July 2019 Best of the Web

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Each month we share the best resources we’ve found to help you save more, invest better, and retire sooner.

Popular topics are building wealth, DIY investing, creating retirement income, managing risk, and limiting your tax burden to enable you to use your money to build the life you want.

Early retirement frees up the time to ponder topics that tend to get neglected during careers. So while this is first and foremost a personal finance blog, we also share articles about traveling and seeking adventure, finding happiness, enhancing health, improving relationships, and creating meaning and purpose in life.

I hope you enjoy and get great value from our selections for this month’s Best of the Web. . .

Kitces on FIRE

Michael Kitces’ in depth reporting and analysis of the most current strategies and research in financial planning make his Nerd’s Eye View blog mandatory reading for those planning their own retirement.

This month he wrote The Problem With FIREing at 4% And The Need For Flexible Spending Rules.

Also from the Nerd’s Eye View blog, Jeffrey Levine wrote Options For Allowing Family Members To Help Manage Accounts In The Event Of Diminished Or (In)Capacity.

The Psychology of Drawdown

Mike Piper notes that bucket strategies are psychological strategies, not financial ones in Simplifying a Retirement Bucket Portfolio.

Mark Trautman provides a case study of the change in psychology from saver to spender with Portfolio Drawdown Anxiety — Discussions At Camp FI.

Staying the Course

A big part of managing the emotions of investing are blocking out irrelevant noise as Ben Carlson brilliantly demonstrates with Gathering Investment Lessons From the Headlines.

The only thing that is certain with investing is that nothing is certain. This is demonstrated by the wide variation of perspectives on value investing among investing experts. From Abnormal Returns, Blogger wisdom: the death of value.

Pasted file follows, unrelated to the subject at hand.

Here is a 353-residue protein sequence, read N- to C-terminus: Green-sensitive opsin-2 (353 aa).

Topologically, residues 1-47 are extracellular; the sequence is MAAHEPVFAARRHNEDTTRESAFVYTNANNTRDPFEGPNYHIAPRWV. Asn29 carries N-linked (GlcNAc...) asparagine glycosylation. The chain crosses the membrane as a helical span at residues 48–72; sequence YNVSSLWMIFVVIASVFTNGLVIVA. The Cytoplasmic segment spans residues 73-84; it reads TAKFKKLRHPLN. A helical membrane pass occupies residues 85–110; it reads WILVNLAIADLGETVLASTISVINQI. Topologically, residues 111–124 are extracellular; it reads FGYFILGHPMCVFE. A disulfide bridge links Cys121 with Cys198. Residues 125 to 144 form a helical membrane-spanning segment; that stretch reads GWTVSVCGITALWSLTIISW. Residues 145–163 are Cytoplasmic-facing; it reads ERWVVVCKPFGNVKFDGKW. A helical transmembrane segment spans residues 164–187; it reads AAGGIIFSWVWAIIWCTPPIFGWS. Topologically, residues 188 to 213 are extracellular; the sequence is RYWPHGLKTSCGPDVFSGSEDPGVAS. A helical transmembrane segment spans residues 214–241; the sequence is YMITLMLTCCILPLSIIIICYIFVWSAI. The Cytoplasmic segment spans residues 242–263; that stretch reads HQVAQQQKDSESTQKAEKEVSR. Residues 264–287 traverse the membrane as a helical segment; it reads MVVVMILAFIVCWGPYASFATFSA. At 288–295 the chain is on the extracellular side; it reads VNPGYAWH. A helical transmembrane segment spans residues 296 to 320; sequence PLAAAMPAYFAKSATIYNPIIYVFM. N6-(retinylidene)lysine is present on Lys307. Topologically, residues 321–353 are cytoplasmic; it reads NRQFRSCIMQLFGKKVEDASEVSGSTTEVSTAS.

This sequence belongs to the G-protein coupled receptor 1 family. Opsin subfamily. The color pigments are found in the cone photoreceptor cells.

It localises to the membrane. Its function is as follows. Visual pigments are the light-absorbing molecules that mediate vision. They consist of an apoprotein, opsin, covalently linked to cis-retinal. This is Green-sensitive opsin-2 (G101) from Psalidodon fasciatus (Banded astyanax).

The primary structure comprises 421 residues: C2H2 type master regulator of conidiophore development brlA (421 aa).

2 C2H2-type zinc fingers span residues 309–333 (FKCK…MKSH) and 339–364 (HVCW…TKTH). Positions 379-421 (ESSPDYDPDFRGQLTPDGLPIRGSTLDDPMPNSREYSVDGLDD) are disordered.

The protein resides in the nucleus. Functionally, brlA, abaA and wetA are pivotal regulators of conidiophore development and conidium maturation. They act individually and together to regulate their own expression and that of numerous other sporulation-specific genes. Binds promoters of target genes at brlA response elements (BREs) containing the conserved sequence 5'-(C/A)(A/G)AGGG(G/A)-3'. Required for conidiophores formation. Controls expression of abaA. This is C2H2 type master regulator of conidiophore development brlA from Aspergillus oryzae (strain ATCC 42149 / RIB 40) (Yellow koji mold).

Funding A Life of Adventure

My wife and I were always driven to save money by a desire to build a life with more time to seek adventure in the outdoors, coining the term dirtbag millionaires along the way to describe our lifestyle. That mixing of adventure and finance is also what initially drove me to Darrow’s writing on this blog after finding him through his guest post, What Big Wall Rock Climbing Can Teach Us About Wealth Building, on the Financial Mentor site years ago.

This month, I made my first deliberate attempt to spread the idea of financial independence to the naturally frugal outdoor community in a fun interview with Mason Gravley on the Adventure Sports Podcast episode titled Using Financial Independence to Fuel a Life of Adventure. Check it out and if you enjoy my interview, download some of my other favorite episodes for the car ride to your summer adventures, including interviews with rock climbing legend Tommy Caldwell, author of the book Vagabonding Rolf Potts, and micro-adventurer Alastair Humphreys.

The Softer Side of Finance

I was originally motivated to seek financial independence and early retirement to provide the freedom to seek adventure in the outdoors. This provides a great transition for switching the focus from technical finance issues to some great articles exploring why you are taking all the time and effort to save, invest, and plan for retirement in the first place.

Nick Maggiulli writes The Most Important Asset.

Jonathan Clements writes That’s Enough.

ESI Money shares 10 Small Joys of Early Retirement.

J.D. Roth writes Identity Economics: Who are you? And how does it effect your spending?

And an audio selection from the New Retirement podcast: Jim McCarthy — A Simple Guide to Happiness.

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[Chris Mamula used principles of traditional retirement planning, combined with creative lifestyle design, to retire from a career as a physical therapist at age 41. After poor experiences with the financial industry early in his professional life, he educated himself on investing and tax planning. After achieving financial independence, Chris began writing about wealth building, DIY investing, financial planning, early retirement, and lifestyle design at Can I Retire Yet? He is also the primary author of the book Choose FI: Your Blueprint to Financial Independence. Chris also does financial planning with individuals and couples at Abundo Wealth, a low-cost, advice-only financial planning firm with the mission of making quality financial advice available to populations for whom it was previously inaccessible. Chris has been featured on MarketWatch, Morningstar, U.S. News & World Report, and Business Insider. He has spoken at events including the Bogleheads and the American Institute of Certified Public Accountants annual conferences. Blog inquiries can be sent to chris@caniretireyet.com. Financial planning inquiries can be sent to chris@abundowealth.com]

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